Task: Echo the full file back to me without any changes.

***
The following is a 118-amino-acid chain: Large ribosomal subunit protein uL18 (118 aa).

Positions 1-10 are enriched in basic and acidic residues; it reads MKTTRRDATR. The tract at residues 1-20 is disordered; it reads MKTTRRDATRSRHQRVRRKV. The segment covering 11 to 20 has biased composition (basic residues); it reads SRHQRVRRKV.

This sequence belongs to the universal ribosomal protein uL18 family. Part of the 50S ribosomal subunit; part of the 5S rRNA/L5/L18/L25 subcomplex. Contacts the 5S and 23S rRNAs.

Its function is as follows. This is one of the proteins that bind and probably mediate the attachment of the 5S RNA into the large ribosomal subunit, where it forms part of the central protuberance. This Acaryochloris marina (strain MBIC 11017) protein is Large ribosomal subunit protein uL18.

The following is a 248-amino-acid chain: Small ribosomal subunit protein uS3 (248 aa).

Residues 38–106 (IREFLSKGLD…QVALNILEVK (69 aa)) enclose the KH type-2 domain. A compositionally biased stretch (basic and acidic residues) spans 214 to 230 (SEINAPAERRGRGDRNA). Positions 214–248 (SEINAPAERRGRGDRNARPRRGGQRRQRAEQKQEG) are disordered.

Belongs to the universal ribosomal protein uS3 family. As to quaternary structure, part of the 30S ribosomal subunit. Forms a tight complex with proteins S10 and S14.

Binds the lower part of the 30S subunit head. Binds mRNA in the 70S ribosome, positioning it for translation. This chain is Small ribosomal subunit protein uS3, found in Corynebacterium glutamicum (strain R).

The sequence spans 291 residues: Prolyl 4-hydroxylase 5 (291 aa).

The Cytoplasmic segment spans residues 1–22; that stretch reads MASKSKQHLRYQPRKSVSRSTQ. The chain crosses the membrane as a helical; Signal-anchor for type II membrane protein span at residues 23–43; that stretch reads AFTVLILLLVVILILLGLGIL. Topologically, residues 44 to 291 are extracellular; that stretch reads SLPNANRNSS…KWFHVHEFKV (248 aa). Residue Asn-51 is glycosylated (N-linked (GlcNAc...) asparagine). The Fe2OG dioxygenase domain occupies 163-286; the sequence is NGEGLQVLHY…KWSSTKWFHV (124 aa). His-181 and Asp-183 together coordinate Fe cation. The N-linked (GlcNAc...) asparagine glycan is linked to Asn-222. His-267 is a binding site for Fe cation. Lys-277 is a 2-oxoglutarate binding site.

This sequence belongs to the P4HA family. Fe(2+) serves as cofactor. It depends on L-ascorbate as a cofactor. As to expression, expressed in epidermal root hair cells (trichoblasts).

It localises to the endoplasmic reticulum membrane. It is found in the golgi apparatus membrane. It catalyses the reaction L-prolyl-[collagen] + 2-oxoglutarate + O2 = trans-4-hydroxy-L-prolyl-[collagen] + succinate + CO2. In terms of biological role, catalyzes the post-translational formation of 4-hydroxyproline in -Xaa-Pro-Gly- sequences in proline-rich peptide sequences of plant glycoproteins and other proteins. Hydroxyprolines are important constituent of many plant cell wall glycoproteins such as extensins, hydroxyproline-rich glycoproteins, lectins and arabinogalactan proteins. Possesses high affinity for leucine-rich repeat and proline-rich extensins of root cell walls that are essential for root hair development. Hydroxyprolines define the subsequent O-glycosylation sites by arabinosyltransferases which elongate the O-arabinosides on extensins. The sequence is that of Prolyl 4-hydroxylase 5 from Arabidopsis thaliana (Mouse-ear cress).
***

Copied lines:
The following is a 118-amino-acid chain: Large ribosomal subunit protein uL18 (118 aa).

Positions 1-10 are enriched in basic and acidic residues; it reads MKTTRRDATR. The tract at residues 1-20 is disordered; it reads MKTTRRDATRSRHQRVRRKV. The segment covering 11 to 20 has biased composition (basic residues); it reads SRHQRVRRKV.

This sequence belongs to the universal ribosomal protein uL18 family. Part of the 50S ribosomal subunit; part of the 5S rRNA/L5/L18/L25 subcomplex. Contacts the 5S and 23S rRNAs.

Its function is as follows. This is one of the proteins that bind and probably mediate the attachment of the 5S RNA into the large ribosomal subunit, where it forms part of the central protuberance. This Acaryochloris marina (strain MBIC 11017) protein is Large ribosomal subunit protein uL18.

The following is a 248-amino-acid chain: Small ribosomal subunit protein uS3 (248 aa).

Residues 38–106 (IREFLSKGLD…QVALNILEVK (69 aa)) enclose the KH type-2 domain. A compositionally biased stretch (basic and acidic residues) spans 214 to 230 (SEINAPAERRGRGDRNA). Positions 214–248 (SEINAPAERRGRGDRNARPRRGGQRRQRAEQKQEG) are disordered.

Belongs to the universal ribosomal protein uS3 family. As to quaternary structure, part of the 30S ribosomal subunit. Forms a tight complex with proteins S10 and S14.

Binds the lower part of the 30S subunit head. Binds mRNA in the 70S ribosome, positioning it for translation. This chain is Small ribosomal subunit protein uS3, found in Corynebacterium glutamicum (strain R).

The sequence spans 291 residues: Prolyl 4-hydroxylase 5 (291 aa).

The Cytoplasmic segment spans residues 1–22; that stretch reads MASKSKQHLRYQPRKSVSRSTQ. The chain crosses the membrane as a helical; Signal-anchor for type II membrane protein span at residues 23–43; that stretch reads AFTVLILLLVVILILLGLGIL. Topologically, residues 44 to 291 are extracellular; that stretch reads SLPNANRNSS…KWFHVHEFKV (248 aa). Residue Asn-51 is glycosylated (N-linked (GlcNAc...) asparagine). The Fe2OG dioxygenase domain occupies 163-286; the sequence is NGEGLQVLHY…KWSSTKWFHV (124 aa). His-181 and Asp-183 together coordinate Fe cation. The N-linked (GlcNAc...) asparagine glycan is linked to Asn-222. His-267 is a binding site for Fe cation. Lys-277 is a 2-oxoglutarate binding site.

This sequence belongs to the P4HA family. Fe(2+) serves as cofactor. It depends on L-ascorbate as a cofactor. As to expression, expressed in epidermal root hair cells (trichoblasts).

It localises to the endoplasmic reticulum membrane. It is found in the golgi apparatus membrane. It catalyses the reaction L-prolyl-[collagen] + 2-oxoglutarate + O2 = trans-4-hydroxy-L-prolyl-[collagen] + succinate + CO2. In terms of biological role, catalyzes the post-translational formation of 4-hydroxyproline in -Xaa-Pro-Gly- sequences in proline-rich peptide sequences of plant glycoproteins and other proteins. Hydroxyprolines are important constituent of many plant cell wall glycoproteins such as extensins, hydroxyproline-rich glycoproteins, lectins and arabinogalactan proteins. Possesses high affinity for leucine-rich repeat and proline-rich extensins of root cell walls that are essential for root hair development. Hydroxyprolines define the subsequent O-glycosylation sites by arabinosyltransferases which elongate the O-arabinosides on extensins. The sequence is that of Prolyl 4-hydroxylase 5 from Arabidopsis thaliana (Mouse-ear cress).